– Kemitraan Negara Berkembang (KNB), the fellowship of developing countries becomes the flagship of Indonesian scholarship for foreigners. It is seen that every year, Government of Republic of Indonesia accepts more than 100 people every year to undergo their studies in Indonesia under this scheme. One of them is Hassana Dauda Sani, the awardee of KNB Scholarship from Nigeria. She has just finished her master degree in Faculty of Public Health at Diponegoro University. She loves to tell the story of ‘being’ Indonesian for 3 years and here is the story:


I was a Nigerian girl who only knew about foreign countries from books and movies, with the hope that I will one day experience living abroad and fortunately it did come to pass even though it wasn’t my dream country, I did make a special journey.

Moving to Indonesia made me start a completely and an unbelievable new life. The journey from my home country to my new country was long but exiting since it was my first time going to Asia. I looked out for every detail I could get about the continent with every transit during the journey. Although I was scared travelling alone, I however had my hopes high. My feelings were complex – I was full of curiosity and my heart was like a rabbit’s but at the end I arrived my destination and was warmly received by my hosts.

Hassana and Manger of International Student Welfare, Ms. Meita at Undip

The next day I got up and I couldn’t wait to go out, even though I couldn’t understand the local language. I looked at my new surroundings, it was very different from what I was used to. Everything, everywhere, everyone was new for me. I thought I couldn’t live there, and I was scared about that. As time went on, I gradually learned many things. I remember the Indonesian people were especially kind, and always smiling so I thought to myself, they would help me to understand and be understood. I felt that I shouldn’t be afraid because I had predecessors whom I could also learn from and I was also aware I was going to take a language course. So, I told myself it wouldn’t be as difficult as I thought since I have always liked to learn new languages. The important thing was that I could be secure and happy to live in Indonesia, and start to feel like it was my sweet home.

As time went by in this strange country, I started to know about the culture (the do’s and don’ts), the food (most of the people prefer to eat out rather than cook at home which is the opposite of where I come from), how to relate with the people, as well as how to take care of myself which was a good chance to get my own independence. Although at first, I had issues with the food which I couldn’t cope with but as a result of this, I fell ill and was hospitalised. The doctor advised that I should try to eat their food because my blood level was low since I wasn’t eating well. With this, I set out to try the cuisines and I eventually fell in love with a few (Nasi goreng, nasi padang, roti bakar, lumpia, soto ayam, buah naga, e.t.c). I also discovered the local market where I could get varieties of raw foods and make myself. Notwithstanding, there were special delicacies back home that I couldn’t and still can’t get here and I miss taking them.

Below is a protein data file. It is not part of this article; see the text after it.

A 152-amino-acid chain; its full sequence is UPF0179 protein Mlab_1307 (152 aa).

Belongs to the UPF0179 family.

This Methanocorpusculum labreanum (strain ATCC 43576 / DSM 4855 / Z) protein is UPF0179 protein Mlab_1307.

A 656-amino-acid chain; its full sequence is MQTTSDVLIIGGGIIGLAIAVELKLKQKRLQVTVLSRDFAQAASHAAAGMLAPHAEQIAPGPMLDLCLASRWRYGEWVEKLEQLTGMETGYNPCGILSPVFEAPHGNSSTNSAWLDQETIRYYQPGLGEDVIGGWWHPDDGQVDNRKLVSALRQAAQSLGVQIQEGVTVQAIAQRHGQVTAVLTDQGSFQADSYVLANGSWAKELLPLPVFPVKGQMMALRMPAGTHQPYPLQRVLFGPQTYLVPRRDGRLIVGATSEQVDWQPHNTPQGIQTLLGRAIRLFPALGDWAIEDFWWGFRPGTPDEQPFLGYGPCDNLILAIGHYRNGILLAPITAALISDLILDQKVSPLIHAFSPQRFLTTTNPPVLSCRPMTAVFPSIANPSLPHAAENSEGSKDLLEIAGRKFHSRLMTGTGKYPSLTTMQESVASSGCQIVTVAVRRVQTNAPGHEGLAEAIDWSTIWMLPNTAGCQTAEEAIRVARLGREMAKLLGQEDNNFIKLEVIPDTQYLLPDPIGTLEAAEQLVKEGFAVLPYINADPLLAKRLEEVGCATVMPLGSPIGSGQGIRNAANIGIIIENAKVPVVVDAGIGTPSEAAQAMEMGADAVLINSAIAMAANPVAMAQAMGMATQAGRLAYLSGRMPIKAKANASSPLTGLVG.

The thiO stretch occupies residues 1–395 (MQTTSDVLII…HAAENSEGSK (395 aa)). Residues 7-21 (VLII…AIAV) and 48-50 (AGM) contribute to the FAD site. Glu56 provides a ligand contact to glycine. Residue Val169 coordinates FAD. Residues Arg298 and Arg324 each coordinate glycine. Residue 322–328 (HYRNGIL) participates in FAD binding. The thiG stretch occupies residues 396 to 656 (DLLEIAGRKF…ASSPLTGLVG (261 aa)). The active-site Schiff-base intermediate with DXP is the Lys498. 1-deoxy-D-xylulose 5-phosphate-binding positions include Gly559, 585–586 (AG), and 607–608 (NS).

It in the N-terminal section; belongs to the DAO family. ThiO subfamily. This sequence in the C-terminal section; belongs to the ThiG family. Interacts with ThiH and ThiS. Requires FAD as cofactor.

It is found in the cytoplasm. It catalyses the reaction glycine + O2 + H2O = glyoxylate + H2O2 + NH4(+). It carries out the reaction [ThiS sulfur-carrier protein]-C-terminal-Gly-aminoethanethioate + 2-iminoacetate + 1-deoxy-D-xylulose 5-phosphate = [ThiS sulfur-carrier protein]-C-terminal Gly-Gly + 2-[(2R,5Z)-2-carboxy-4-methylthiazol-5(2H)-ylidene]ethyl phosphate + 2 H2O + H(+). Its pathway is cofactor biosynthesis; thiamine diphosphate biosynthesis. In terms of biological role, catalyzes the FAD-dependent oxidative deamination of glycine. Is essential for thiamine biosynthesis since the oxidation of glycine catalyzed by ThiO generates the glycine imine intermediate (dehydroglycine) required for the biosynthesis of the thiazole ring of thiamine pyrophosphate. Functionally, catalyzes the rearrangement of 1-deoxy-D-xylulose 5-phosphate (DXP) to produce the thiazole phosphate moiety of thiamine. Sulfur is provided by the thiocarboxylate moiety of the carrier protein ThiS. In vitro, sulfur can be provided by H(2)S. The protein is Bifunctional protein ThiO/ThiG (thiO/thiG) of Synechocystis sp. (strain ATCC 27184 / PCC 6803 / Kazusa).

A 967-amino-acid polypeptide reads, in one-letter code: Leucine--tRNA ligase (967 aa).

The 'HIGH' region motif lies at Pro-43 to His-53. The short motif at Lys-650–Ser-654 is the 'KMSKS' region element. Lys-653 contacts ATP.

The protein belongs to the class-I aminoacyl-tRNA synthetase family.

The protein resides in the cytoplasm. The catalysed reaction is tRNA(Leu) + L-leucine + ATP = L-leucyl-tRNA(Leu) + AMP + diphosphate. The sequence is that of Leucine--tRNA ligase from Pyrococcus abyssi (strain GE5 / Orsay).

I find the fact that people around here barely know anything about the African continent compared to the level of knowledge we have about the Asian continent over there, surprizing. As such, they see or compare us (Africans) to the Papuans while some other people think we are African Americans. I always have to explain to almost everyone I meet; what Africa is like and what life is all about there. They are curious to know why we have different skin colour and most especially, they are thrilled to know that I am actually a Muslim because they don’t think there are Muslims in Africa.

Another very amazing thing about Indonesia is the tourism! I am always fascinated about every tourist site I visit because the places are always well decorated, homely and everyone trying to show what they’ve got to offer. There are more than a thousand tourist sites in this country of which I have visited very few.

Studying in UNDIP was also part and the largest of my experiences. I loved the environment and learning atmosphere. It has provided me opportunities to challenge myself and gain a huge improvement in academic areas, but also taught me lessons about life. The lecturers and students are always supportive, so with time, I became much more confident to communicate with others and express my opinion in class.

Having lived here for more than two years, it has been an enriching experience because it forced me to adapt to things that are unfamiliar and unusual, I have become independent and open to new, exciting, or terrifying challenges that I would never have encountered in my home country. And that is the most rewarding of all: the opportunity to learn and develop as a person, because I discovered things about myself that I never knew before; my beliefs, passions, character. Through interacting within a foreign society, my eyes got open to all sorts of aspects of life that would be difficult to learn in my native country since my stay here has made me to come in contact with not just the Indonesians, buy other people from other countries around the world with different social cultural behaviors.

I am very happy and glad that I came here. A new country, a new life and new challenges…!”



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